Daniel Lemire's blog

, 6 min read

To be smarter, try being crazier?

7 thoughts on “To be smarter, try being crazier?”

  1. August says:

    The real game is simple- get funding.
    Currently, you need to believe in global warming to get funding in climatology.
    In nutrition, it is best to not believe that insulin has anything to do with getting fat, and it doesn’t hurt to imagine that animal protein might be evil.
    In agricultural science, GMO, pesticides, and oil based fertilizer not to mention the pretense that the subsidized crops are actually good for humans to eat is important for your career.
    Economist are required to forget economic law immediately upon hire and instead justify the government entity that just hired them, gave them a grant, or whatever.

    You are only going to see conformists where you are. Everyone else has to route around.

  2. I actually have a different opinion. Researchers do pursue all kind of crazy ideas instead of doing things that are simple and work. And double-checking if these things are working.

    As a result, the current stage is deplorable. For instance, in IR some people believe that proximity ranking is super-useful. But there is a tremendous opposition (including some very well-known academics) who think that this is not true.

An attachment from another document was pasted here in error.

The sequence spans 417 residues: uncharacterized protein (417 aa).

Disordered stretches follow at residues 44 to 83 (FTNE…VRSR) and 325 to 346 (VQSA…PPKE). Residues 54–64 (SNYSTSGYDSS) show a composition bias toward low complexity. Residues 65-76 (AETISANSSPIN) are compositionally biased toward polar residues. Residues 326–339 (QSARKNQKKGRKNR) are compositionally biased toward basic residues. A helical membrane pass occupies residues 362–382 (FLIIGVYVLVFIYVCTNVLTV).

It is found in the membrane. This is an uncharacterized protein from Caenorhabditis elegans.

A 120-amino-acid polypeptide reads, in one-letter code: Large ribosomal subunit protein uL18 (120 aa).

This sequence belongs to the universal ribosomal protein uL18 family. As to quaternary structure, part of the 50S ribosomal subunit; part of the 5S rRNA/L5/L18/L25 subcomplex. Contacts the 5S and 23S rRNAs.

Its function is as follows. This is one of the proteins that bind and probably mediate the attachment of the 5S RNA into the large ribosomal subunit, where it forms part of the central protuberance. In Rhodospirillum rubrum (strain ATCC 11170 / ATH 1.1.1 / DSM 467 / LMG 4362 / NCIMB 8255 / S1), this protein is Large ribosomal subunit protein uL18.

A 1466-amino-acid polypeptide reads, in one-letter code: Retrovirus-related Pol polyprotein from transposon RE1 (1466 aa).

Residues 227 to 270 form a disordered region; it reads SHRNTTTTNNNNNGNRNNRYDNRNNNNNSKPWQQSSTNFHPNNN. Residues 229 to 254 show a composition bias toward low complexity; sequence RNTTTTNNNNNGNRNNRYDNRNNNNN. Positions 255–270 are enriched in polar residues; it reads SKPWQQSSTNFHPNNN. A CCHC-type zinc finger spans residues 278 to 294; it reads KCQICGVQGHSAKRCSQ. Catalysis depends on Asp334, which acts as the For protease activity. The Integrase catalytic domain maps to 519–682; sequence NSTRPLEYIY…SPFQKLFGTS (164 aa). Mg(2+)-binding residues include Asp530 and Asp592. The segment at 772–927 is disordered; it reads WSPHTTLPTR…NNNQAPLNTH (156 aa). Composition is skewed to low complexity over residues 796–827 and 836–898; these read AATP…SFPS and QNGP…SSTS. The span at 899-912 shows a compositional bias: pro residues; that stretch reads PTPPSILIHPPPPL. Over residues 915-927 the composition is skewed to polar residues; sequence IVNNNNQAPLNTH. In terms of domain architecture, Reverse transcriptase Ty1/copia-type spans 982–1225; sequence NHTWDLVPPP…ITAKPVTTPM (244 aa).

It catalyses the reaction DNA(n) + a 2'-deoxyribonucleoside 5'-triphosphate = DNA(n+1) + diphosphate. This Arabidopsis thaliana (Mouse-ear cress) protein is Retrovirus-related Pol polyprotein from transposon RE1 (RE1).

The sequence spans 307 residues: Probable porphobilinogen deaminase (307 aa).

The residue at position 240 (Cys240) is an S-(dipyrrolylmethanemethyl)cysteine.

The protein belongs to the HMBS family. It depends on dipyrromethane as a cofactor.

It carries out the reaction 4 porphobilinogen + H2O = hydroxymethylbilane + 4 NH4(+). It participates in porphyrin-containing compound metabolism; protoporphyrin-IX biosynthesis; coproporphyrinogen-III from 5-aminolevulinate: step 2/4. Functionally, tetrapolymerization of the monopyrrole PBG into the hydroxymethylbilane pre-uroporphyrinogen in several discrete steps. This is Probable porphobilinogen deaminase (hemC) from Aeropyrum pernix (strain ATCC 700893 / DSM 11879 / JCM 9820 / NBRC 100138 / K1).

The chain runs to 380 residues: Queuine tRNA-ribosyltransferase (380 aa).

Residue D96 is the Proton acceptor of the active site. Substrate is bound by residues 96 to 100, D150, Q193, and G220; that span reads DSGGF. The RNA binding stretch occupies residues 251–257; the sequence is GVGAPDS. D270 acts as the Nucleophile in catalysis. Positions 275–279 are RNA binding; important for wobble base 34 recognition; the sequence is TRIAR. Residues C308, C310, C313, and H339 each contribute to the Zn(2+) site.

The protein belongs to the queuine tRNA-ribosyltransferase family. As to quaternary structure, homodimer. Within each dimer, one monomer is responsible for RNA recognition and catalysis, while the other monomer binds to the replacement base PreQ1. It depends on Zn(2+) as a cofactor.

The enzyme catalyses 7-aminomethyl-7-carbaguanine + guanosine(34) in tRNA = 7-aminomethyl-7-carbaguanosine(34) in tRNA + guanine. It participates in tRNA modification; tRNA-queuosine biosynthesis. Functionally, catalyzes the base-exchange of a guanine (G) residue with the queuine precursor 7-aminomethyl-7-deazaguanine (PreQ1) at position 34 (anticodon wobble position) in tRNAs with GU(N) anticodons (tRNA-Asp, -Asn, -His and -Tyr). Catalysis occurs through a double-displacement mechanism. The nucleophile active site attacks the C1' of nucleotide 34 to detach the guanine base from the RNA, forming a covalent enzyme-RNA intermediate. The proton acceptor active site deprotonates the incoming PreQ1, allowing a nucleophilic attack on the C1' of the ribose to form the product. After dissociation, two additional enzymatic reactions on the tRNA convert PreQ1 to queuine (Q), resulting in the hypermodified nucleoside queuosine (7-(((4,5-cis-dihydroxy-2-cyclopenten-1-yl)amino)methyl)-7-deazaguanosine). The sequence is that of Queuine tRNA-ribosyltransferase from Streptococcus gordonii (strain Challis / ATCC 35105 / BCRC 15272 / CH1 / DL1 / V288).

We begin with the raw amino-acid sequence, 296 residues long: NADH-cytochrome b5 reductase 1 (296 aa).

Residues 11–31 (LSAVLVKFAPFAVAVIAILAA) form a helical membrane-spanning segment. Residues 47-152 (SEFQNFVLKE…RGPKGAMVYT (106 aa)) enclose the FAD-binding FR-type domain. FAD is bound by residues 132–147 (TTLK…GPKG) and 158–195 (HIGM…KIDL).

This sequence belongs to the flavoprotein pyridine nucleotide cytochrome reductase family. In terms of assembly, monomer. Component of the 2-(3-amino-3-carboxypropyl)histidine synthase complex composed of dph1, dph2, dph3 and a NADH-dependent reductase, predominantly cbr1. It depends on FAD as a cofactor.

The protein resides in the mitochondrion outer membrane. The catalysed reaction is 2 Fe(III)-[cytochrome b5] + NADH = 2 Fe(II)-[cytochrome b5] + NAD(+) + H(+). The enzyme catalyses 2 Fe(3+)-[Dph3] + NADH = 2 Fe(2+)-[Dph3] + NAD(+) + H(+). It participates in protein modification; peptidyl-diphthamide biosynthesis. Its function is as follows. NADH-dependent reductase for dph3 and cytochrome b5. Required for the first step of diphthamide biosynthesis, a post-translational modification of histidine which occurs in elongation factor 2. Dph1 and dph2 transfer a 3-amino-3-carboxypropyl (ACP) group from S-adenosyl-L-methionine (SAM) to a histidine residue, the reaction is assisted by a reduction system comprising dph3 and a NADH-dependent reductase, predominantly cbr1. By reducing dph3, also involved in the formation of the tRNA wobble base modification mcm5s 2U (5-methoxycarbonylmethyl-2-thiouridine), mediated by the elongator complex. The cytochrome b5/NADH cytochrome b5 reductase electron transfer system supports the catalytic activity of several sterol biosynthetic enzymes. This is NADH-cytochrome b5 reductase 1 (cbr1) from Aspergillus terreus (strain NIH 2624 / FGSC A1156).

The reason is that, instead of carefully trying to reproduce a result in different settings, people went along with all kind of crazy ideas.

  3. PS: you won’t get funded if (1) your idea is too old, i.e., reproduction of results is not funded (2) your idea is too novel.

  4. Anonymous says:

    There’s a book written by Judith Schlesinger that debunks the myth of the mad genius. See the book webpage: http://www.theinsanityhoax.com/ .

  5. @Anonymous

    My claim is not that insanity makes you creative.

  6. Aditya Athalye says:

    Since you put Crazy, Original, and Gardener together in one post, I couldn’t help but think of Masanobu Fukuoka (more correctly, he was the intersection of Crazy-sounding, Authentic, and Farmer).

    I highly recommend his book “One Straw Revolution”: http://www.amazon.com/The-One-Straw-Revolution-Introduction-Classics/dp/1590173139

    As usual, I enjoy reading your posts, and look forward to seeing them in my email. Thank you.

  7. I would like to add my little 2 cents to the discussion. First, I would think that highly intelligent people that are somewhat antisocial would embrace the loneliness of academic research. People who don’t need social interaction can fully vacate to their research undisturbed. Think of all those wizkids hackers spending 20 hours + a day on their computers trying to ‘solve’ those computer security puzzles (like a bank website protections) Therefore, I would say that madness can be a good starting point for genius. Especially if you have a mental condition that makes you obsessed and focused (like Asperger syndrome or other kinds of autism spectrum disorders). Similarly, chess is a maddening game for obsessive and smart people. Bobby Fisher, Paul Morphy, Rubenstein, Steinitz and Alekhine were good examples. Obsession is a great motivator that leads to hard work and it is well known that genius is mostly based on hard work. In summary, I tend to think that madness causes genius not the other way around.